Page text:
• ‘A basic meal comprises a starch food, preferably soft or hard taro, tapioca, or rice, and a protein food, normally fish.’
      • ‘To qualify, there should be a carbohydrate or starch source such as rice, pasta, or potatoes, some protein as in meat or eggs and vegetables or fruit to provide vitamins and minerals.’
      • ‘If protein foods are eaten with starch, six or more hours are needed depending on the type of protein.’
      • ‘Insulin is a hormone needed to convert sugar, starch and other foods into energy needed for daily life.’
      • ‘The last group includes energy food, including animal and plant oil, starch and wine.’
      • ‘It is true that our body needs the four food groups: protein, starch, vitamins and minerals, and fats, but they all cannot be digested at the same time.’
      • ‘Fold the vanilla, vinegar, and potato starch into the egg white mixture.’
      • ‘In the northeast of England, food is heavy, solid, comforting; filled with protein, carbohydrates, starch, and grease.’
      • ‘A life food diet excludes cooked food and starch because they cause mold, fungi, and yeast to form in the body.’
      • ‘There is no meat (apart from fish) no bread, protein, starch, carbohydrates… nothing but leaves, nuts and berries.’
      • ‘In a large bowl, combine the lobster, scallops, shrimp, egg white and potato starch; mix well to combine.’
      • ‘The traditional German diet is high in starch (noodles and dumplings in the south, potatoes in the north).’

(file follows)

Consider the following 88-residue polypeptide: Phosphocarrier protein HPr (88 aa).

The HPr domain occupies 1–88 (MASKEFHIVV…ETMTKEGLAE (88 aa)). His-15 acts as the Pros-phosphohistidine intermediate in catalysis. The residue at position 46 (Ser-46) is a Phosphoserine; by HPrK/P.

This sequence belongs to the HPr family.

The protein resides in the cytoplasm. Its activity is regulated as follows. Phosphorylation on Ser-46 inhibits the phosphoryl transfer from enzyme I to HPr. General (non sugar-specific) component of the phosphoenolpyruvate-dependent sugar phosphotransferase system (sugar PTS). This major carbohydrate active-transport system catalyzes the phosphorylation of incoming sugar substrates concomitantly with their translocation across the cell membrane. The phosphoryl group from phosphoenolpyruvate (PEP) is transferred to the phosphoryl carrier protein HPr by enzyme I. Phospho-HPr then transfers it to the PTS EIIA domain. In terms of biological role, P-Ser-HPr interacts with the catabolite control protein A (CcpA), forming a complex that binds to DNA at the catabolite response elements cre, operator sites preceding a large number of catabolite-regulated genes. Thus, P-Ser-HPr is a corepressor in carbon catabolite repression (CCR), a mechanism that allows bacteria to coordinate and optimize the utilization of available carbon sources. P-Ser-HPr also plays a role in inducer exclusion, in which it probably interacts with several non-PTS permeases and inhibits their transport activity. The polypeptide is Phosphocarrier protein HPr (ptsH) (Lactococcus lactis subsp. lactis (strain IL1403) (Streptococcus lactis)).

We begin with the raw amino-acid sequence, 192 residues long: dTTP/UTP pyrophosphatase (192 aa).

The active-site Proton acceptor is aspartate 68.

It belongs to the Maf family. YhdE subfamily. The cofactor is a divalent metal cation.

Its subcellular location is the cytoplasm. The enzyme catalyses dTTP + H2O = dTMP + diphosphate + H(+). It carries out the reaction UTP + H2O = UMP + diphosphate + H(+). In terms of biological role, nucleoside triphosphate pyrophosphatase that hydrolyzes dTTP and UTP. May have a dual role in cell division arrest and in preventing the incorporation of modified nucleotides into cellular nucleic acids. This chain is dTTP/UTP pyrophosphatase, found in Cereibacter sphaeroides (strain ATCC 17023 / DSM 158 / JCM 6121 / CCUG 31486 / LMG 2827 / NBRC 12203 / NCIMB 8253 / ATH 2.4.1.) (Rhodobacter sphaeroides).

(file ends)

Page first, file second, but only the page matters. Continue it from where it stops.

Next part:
• 2Powder or spray made from starch and used before ironing to stiffen fabric or clothing.

    ‘crisp linen, stiff with starch’
    • ‘One can also get various varieties of soaps, bleaching powders, starch powder and different varieties of pickles made by the self-employment units funded by the Khadi board.’
    • ‘White shirts and blouses, pillowcases and such also had to be starched - and we're not talking starch sprayed out of a can.’
    • ‘At this point in time, his evening suit was wrinkled, although it was normally pressed and stiff with starch.’
    • ‘You'll need a good iron, a hard surface to iron on (preferably an ironing board), and some spray starch.’
    • ‘The starch and cellulose powder used in Z Corp's 3D Printers also works very well.’
    • ‘A press cloth also prevents the build-up of fabric finishes and spray starch on the iron soleplate.’
    • ‘A little spray starch with the iron will help too.’
    • ‘And the button-down variety always felt like they'd been dipped in starch, stiff and scratchy.’
    • ‘A good sewing tip from Sharon is to use spray starch on the fabric.’
    • ‘Taro has also sometimes been used to make a powdered starch resembling arrowroot.’
    • ‘Use spray starch on knit edges that tend to curl.’
    • ‘As a remedy, kuzu root is used in two ways: as powdered starch and as whole dried root.’
    • ‘It may contain any of the diluents, with the exception of starch, permitted for powdered extracts.’
    • ‘Most hospital filtration systems are not adequate to filter out the fine latex-laden starch powder.’
    • ‘To ensure a smooth, soil-resistant surface, apply liquid starch to the fabric top surface in the same manner.’
    • ‘The Minor test involves painting the affected area of the skin with iodine solution and after allowing time for drying, dusting the area with starch powder.’
    • ‘A consciousness raising group turns into a commercial for spray starch.’
  • 3Stiffness of manner or character.

    ‘the starch in her voice’
    • ‘The British reviews were cold and formal... The great Romantic critics had not appeared, to take the starch out of their pompous manners.’

verb

[with object]
  • 1Stiffen (fabric or clothing) with starch.

    ‘his immaculately starched shirt’
    • ‘Not a hard task considering how starched the jacket was.’